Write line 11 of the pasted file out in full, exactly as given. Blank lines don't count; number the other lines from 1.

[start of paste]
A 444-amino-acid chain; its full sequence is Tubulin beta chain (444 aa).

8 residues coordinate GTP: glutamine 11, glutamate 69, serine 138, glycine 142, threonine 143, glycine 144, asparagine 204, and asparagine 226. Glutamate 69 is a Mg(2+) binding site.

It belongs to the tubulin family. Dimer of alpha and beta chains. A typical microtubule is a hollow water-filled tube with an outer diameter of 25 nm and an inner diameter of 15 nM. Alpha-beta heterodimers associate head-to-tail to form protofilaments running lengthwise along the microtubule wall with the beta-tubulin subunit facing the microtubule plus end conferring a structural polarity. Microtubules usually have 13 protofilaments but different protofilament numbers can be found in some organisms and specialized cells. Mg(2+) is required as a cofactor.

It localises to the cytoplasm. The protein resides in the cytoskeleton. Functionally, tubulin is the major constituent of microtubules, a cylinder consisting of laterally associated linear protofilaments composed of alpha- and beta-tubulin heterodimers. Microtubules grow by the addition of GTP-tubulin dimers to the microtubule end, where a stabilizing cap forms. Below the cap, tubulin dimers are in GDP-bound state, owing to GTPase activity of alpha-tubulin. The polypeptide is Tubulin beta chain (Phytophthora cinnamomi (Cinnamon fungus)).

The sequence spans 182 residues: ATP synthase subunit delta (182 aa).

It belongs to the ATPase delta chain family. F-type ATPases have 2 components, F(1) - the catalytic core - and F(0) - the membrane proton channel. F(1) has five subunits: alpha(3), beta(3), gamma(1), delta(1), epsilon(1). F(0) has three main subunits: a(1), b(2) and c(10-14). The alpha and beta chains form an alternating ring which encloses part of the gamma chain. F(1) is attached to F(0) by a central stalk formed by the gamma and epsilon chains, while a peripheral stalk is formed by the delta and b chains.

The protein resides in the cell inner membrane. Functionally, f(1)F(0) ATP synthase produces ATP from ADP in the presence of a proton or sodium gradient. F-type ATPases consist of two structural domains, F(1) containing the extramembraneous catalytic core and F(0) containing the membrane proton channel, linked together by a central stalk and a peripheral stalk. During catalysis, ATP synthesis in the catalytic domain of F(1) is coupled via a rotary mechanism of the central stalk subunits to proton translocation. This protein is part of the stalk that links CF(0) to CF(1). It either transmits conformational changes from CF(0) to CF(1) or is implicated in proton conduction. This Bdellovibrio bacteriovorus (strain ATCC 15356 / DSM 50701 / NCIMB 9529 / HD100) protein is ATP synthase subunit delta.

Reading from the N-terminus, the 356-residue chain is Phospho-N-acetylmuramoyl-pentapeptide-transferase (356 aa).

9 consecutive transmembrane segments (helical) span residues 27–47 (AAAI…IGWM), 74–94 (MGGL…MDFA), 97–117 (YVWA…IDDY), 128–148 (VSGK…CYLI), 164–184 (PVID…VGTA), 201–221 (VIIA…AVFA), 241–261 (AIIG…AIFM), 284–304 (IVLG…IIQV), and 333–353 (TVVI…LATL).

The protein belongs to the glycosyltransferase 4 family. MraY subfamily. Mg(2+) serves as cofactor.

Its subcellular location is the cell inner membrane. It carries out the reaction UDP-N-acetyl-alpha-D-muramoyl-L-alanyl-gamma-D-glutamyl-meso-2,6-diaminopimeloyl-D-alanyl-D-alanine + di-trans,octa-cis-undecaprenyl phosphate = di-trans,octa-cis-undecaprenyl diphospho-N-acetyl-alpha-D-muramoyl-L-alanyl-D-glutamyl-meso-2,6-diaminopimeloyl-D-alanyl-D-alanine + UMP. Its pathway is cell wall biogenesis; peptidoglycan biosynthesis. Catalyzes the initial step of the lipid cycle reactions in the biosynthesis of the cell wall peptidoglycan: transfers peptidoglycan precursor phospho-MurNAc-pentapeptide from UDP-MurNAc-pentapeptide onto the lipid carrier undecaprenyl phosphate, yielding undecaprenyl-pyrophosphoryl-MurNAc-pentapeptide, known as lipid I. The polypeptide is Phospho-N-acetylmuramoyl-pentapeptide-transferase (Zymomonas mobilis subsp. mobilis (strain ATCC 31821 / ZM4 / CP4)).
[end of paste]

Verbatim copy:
Its subcellular location is the cell inner membrane. It carries out the reaction UDP-N-acetyl-alpha-D-muramoyl-L-alanyl-gamma-D-glutamyl-meso-2,6-diaminopimeloyl-D-alanyl-D-alanine + di-trans,octa-cis-undecaprenyl phosphate = di-trans,octa-cis-undecaprenyl diphospho-N-acetyl-alpha-D-muramoyl-L-alanyl-D-glutamyl-meso-2,6-diaminopimeloyl-D-alanyl-D-alanine + UMP. Its pathway is cell wall biogenesis; peptidoglycan biosynthesis. Catalyzes the initial step of the lipid cycle reactions in the biosynthesis of the cell wall peptidoglycan: transfers peptidoglycan precursor phospho-MurNAc-pentapeptide from UDP-MurNAc-pentapeptide onto the lipid carrier undecaprenyl phosphate, yielding undecaprenyl-pyrophosphoryl-MurNAc-pentapeptide, known as lipid I. The polypeptide is Phospho-N-acetylmuramoyl-pentapeptide-transferase (Zymomonas mobilis subsp. mobilis (strain ATCC 31821 / ZM4 / CP4)).